Open

Coming up

Don't miss

Replay


LATEST SHOWS

THE WORLD THIS WEEK

The World This Week - 01 August 2014 (part 2)

Read more

MEDIAWATCH

Coverage of Gaza in the Israeli media

Read more

REPORTERS

1914-1918: The Depths of Hell

Read more

THE WORLD THIS WEEK

The World This Week - 01 August 2014

Read more

THE INTERVIEW

Exclusive: Israel's US ambassador speaks to FRANCE 24

Read more

#THE 51%

World War One: The war that changed women’s lives

Read more

FRANCE IN FOCUS

Ségolène Royal goes for green

Read more

THE OBSERVERS

A look back at some of the Observers' best stories

Read more

DEBATE

Argentina Defaults: Kirchner Cries Foul Over 'Vulture Funds' (part 2)

Read more

  • Hamas denies capturing Israeli soldier as Gaza truce lies in tatters

    Read more

  • Exclusive: Israel's US ambassador speaks to FRANCE 24

    Read more

  • Police 'chokehold' caused NYC death, coroner rules

    Read more

  • Air France ground workers to strike on August 2

    Read more

  • Rogue general denies Islamist seizure of Benghazi

    Read more

  • Ugandan court strikes down anti-gay legislation

    Read more

  • 1914-1918: The Depths of Hell

    Read more

  • Regional summit to tackle deadly Ebola outbreak

    Read more

  • French hospital to open wine bar for terminally ill patients

    Read more

  • Video: Tipping is dying out in French café culture

    Read more

  • €2.5 million in cocaine ‘disappears’ from Paris police HQ

    Read more

  • Appeal court keeps French rogue trader Kerviel in jail

    Read more

  • Interactive: France’s new plan to counter jihadism in Africa

    Read more

  • Ukrainian army suffers losses in separatist attack

    Read more

  • Argentinian markets plummet following default

    Read more

  • French Jews speak of growing fear in Paris amid Gaza conflict

    Read more

Americas

'Fiscal cliff' showdown heads into final hours

Text by FRANCE 24

Latest update : 2012-12-31

Congress finds itself in the throes of a tense final countdown on Monday, with just hours to reach a deficit reduction deal before widespread tax increases and federal spending cuts go into effect in the new year.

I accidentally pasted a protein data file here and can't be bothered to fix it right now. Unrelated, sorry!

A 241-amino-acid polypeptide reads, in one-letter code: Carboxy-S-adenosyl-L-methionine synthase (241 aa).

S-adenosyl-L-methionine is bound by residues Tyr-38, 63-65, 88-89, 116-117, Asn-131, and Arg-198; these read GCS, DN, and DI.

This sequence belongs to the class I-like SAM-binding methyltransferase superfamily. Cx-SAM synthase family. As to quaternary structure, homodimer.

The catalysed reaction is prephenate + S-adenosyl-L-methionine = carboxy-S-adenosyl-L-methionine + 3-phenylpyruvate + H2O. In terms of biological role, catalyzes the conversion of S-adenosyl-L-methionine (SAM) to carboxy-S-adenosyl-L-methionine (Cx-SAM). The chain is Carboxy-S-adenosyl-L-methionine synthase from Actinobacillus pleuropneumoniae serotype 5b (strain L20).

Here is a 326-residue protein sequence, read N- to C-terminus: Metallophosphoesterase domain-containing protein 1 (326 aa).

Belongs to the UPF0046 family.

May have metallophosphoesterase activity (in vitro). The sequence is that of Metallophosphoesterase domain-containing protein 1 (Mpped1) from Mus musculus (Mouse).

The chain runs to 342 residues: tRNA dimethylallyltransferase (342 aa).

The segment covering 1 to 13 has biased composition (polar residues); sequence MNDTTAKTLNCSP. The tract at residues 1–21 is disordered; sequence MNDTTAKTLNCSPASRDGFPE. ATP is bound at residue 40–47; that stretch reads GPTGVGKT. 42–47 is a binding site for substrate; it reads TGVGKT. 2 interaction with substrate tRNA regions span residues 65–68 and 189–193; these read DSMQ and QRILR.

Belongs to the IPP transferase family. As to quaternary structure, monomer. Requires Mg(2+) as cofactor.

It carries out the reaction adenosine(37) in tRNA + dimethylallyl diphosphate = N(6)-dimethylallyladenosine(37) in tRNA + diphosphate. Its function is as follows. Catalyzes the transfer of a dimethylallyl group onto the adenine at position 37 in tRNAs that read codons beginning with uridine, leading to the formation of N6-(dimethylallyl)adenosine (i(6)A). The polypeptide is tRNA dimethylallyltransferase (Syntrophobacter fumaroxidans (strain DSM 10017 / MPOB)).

A tense countdown was in full effect on Monday, as the US Congress was left with mere hours to come up with a deal to prevent the country from going over the “fiscal cliff” -- and therefore facing widespread tax increases and federal spending cuts at the start of the new year.

The combination of tax hikes and cuts in domestic programmes could send the slowly improving US economy sliding back into recession, some economists argue.

If no deal is reached before Tuesday, taxes will go up for nearly every taxpayer and a significant number of businesses, and the 2% payroll tax cut Obama signed in 2010 (credited with increasing the average employee’s annual take-home salary by $1,000) will expire.

Among the federal programmes to expire if no agreement is forged will be emergency unemployment payments for millions who remain out of work but no longer qualify for state subsidies.

To help avoid such dire consequences, Vice President Joe Biden - following President Barack Obama’s lead - cut his Christmas holiday short, rushing to Washington DC on Sunday night to meet with Senate leaders in the hopes of finding a last-minute compromise.

What is a ‘wealthy American’?

Obama and Speaker of the House John Boehner (the top Congressional Republican) have been embroiled in largely deadlocked talks for weeks, with taxes as the main sticking point. Republicans want to renew the existing tax rates for everyone, and reduce the deficit primarily through cuts to “entitlement” programmes (like Medicare, government-funded healthcare for the elderly). Democrats want to raise tax revenue by imposing higher rates on the wealthiest Americans, while trimming federal programmes more sparingly.

The threshold for what income qualifies one as belonging to the category of “wealthiest” Americans has shifted over the course of talks. Obama has stuck to $250,000 as the minimum annual salary to be taxed at a higher rate, though many Congressional Democrats have expressed willingness to raise that number to $400,000.

Republicans in the House of Representatives have insisted that the cut-off needs to be higher, even rejecting Boehner’s proposal to raise taxes only on individuals earning more than $1 million annually as too much of a compromise.

With both President Obama - boosted by his decisive re-election victory in November - and House Republicans refusing to bend on the tax issue, Boehner has urged the Democrat-controlled Senate to try to reach a deal (which would, of course, then have to pass the House).

Senate Republicans have indicated that they are more willing to compromise on the tax issue than their counterparts in the other chamber, proposing to allow rates to rise on individuals earning more than $450,000 a year.

But if the Senate fails to reach a deal on Monday, it could vote instead on a temporary measure, proposed by Obama, which would postpone the question of raising taxes on the wealthy, but prevent tax hikes on incomes lower than $250,000 and extend unemployment benefits.

On Sunday, Obama appeared on popular TV programme “Meet the Press”, adopting a firm tone when addressing Congress. “We have been talking to the Republicans ever since the election was over,” he said. “Now the pressure’s on Congress to produce.”

Recent opinion polls have consistently shown that Americans agree with Obama’s assessment, with the majority finding fault with Congressional Republicans - and not the president - for the stalled talks and whatever damage may ensue.
 

Date created : 2012-12-31

  • USA

    Washington on edge as ‘fiscal cliff’ deadline looms

    Read more

  • USA

    Obama ups pressure on Republicans over fiscal deal

    Read more

  • USA

    Obama 'modestly optimistic' on fiscal cliff deal

    Read more

COMMENT(S)